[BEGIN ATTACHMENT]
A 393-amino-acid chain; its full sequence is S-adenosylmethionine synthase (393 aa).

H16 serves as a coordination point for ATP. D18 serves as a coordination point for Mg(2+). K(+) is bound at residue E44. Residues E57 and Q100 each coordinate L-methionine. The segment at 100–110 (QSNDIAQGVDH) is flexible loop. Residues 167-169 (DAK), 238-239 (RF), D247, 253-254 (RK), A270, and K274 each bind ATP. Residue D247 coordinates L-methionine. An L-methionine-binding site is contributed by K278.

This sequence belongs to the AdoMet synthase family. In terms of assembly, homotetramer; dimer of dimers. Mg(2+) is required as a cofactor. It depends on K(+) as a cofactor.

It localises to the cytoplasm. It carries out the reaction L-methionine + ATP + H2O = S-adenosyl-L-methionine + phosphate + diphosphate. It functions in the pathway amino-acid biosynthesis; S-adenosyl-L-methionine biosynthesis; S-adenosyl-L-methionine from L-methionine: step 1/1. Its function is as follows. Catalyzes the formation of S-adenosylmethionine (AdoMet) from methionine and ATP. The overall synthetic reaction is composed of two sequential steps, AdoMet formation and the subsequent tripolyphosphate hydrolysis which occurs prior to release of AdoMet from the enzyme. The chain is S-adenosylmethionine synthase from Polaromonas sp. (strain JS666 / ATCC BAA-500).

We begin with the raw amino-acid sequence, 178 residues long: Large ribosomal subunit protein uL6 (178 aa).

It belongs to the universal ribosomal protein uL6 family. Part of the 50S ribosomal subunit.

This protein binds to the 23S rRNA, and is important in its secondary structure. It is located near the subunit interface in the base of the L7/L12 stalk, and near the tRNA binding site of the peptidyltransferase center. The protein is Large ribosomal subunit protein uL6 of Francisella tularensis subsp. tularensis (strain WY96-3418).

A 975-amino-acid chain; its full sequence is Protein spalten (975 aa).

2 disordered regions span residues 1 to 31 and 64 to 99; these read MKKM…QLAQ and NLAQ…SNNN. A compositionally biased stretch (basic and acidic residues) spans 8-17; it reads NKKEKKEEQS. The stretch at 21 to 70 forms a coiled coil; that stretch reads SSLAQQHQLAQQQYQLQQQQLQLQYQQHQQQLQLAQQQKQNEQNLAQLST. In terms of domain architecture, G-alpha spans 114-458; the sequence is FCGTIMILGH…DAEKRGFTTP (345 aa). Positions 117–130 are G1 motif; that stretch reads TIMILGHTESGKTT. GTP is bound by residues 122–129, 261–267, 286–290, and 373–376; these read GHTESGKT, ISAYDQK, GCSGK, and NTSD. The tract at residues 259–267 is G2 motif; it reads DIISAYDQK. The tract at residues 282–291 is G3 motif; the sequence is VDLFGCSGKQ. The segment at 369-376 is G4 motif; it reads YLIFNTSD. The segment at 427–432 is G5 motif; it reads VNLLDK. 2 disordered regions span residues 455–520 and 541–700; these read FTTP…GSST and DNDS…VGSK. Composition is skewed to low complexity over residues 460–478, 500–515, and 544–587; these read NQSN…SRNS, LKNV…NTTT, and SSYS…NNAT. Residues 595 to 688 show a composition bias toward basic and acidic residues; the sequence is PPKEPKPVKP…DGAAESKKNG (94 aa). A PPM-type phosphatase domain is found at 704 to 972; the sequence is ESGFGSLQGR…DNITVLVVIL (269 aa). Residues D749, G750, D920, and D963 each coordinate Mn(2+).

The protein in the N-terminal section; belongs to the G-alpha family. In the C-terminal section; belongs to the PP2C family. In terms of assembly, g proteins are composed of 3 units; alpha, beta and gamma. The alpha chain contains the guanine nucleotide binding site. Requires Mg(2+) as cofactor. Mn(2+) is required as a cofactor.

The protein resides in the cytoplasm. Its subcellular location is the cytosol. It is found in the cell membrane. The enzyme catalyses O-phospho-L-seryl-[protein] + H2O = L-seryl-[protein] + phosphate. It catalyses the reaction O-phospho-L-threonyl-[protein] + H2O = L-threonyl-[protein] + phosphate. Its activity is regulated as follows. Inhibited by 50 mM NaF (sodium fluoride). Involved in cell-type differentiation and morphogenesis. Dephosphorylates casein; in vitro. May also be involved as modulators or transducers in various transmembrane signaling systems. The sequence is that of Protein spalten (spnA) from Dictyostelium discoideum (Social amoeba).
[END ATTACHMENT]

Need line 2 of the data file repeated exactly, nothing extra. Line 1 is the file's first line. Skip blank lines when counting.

H16 serves as a coordination point for ATP. D18 serves as a coordination point for Mg(2+). K(+) is bound at residue E44. Residues E57 and Q100 each coordinate L-methionine. The segment at 100–110 (QSNDIAQGVDH) is flexible loop. Residues 167-169 (DAK), 238-239 (RF), D247, 253-254 (RK), A270, and K274 each bind ATP. Residue D247 coordinates L-methionine. An L-methionine-binding site is contributed by K278.